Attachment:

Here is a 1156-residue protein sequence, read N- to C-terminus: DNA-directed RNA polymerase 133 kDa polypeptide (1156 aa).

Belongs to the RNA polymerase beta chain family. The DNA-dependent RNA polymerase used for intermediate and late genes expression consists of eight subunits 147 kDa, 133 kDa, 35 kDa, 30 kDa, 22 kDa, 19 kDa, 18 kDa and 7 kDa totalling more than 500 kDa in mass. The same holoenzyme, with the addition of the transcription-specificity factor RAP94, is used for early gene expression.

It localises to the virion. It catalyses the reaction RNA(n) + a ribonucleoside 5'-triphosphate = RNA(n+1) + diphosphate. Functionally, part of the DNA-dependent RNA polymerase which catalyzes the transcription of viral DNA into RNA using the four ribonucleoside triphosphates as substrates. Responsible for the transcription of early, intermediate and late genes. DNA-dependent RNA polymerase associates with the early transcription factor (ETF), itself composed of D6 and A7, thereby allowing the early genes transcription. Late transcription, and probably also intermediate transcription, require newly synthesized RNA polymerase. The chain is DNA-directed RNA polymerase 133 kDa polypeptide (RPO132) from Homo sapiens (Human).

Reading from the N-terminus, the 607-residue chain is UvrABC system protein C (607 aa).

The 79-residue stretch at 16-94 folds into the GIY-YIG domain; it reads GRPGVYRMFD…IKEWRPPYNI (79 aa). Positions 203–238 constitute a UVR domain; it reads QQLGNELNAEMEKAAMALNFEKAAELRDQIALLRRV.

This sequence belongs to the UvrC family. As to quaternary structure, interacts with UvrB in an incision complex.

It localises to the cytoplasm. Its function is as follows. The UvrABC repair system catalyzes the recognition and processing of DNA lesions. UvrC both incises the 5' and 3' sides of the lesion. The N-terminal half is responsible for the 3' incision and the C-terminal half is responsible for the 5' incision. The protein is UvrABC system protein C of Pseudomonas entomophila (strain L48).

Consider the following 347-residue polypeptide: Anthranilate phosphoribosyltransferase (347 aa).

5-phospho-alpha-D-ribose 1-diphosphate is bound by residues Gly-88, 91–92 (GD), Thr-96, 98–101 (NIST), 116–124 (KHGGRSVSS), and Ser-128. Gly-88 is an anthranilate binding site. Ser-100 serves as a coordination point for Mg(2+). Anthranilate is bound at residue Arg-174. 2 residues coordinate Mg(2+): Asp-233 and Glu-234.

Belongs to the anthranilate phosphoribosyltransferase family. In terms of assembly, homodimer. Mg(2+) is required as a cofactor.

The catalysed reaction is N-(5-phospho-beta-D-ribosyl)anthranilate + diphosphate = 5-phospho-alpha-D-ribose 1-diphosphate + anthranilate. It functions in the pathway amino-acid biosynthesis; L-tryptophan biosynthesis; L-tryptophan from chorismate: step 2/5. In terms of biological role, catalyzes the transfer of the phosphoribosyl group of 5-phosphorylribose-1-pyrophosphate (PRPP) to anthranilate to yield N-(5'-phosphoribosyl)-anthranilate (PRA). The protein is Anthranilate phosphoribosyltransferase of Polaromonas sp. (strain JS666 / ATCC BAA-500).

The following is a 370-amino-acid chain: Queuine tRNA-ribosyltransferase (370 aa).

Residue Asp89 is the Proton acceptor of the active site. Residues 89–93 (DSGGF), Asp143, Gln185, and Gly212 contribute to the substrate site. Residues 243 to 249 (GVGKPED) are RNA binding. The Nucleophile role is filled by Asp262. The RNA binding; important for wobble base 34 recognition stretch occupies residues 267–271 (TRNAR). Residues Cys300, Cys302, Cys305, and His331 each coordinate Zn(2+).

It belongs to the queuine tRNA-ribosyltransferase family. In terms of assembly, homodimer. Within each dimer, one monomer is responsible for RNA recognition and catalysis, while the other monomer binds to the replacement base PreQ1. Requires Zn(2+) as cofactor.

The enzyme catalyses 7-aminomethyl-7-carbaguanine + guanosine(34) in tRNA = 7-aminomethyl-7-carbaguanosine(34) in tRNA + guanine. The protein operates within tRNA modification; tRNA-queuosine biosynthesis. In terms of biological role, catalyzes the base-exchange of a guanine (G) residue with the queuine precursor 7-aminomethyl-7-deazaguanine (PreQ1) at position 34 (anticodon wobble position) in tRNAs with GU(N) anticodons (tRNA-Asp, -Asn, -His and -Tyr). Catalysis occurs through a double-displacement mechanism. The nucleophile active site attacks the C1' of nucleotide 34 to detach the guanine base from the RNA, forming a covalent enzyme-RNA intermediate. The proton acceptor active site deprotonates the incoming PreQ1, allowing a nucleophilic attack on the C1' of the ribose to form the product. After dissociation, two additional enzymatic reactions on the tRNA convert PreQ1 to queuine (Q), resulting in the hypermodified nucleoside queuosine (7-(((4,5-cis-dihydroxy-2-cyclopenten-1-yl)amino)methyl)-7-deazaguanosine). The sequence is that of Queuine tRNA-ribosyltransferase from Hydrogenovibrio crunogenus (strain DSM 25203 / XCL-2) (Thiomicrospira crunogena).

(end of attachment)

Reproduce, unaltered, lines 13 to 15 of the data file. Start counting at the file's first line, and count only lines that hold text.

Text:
Residue Asp89 is the Proton acceptor of the active site. Residues 89–93 (DSGGF), Asp143, Gln185, and Gly212 contribute to the substrate site. Residues 243 to 249 (GVGKPED) are RNA binding. The Nucleophile role is filled by Asp262. The RNA binding; important for wobble base 34 recognition stretch occupies residues 267–271 (TRNAR). Residues Cys300, Cys302, Cys305, and His331 each coordinate Zn(2+).

It belongs to the queuine tRNA-ribosyltransferase family. In terms of assembly, homodimer. Within each dimer, one monomer is responsible for RNA recognition and catalysis, while the other monomer binds to the replacement base PreQ1. Requires Zn(2+) as cofactor.

The enzyme catalyses 7-aminomethyl-7-carbaguanine + guanosine(34) in tRNA = 7-aminomethyl-7-carbaguanosine(34) in tRNA + guanine. The protein operates within tRNA modification; tRNA-queuosine biosynthesis. In terms of biological role, catalyzes the base-exchange of a guanine (G) residue with the queuine precursor 7-aminomethyl-7-deazaguanine (PreQ1) at position 34 (anticodon wobble position) in tRNAs with GU(N) anticodons (tRNA-Asp, -Asn, -His and -Tyr). Catalysis occurs through a double-displacement mechanism. The nucleophile active site attacks the C1' of nucleotide 34 to detach the guanine base from the RNA, forming a covalent enzyme-RNA intermediate. The proton acceptor active site deprotonates the incoming PreQ1, allowing a nucleophilic attack on the C1' of the ribose to form the product. After dissociation, two additional enzymatic reactions on the tRNA convert PreQ1 to queuine (Q), resulting in the hypermodified nucleoside queuosine (7-(((4,5-cis-dihydroxy-2-cyclopenten-1-yl)amino)methyl)-7-deazaguanosine). The sequence is that of Queuine tRNA-ribosyltransferase from Hydrogenovibrio crunogenus (strain DSM 25203 / XCL-2) (Thiomicrospira crunogena).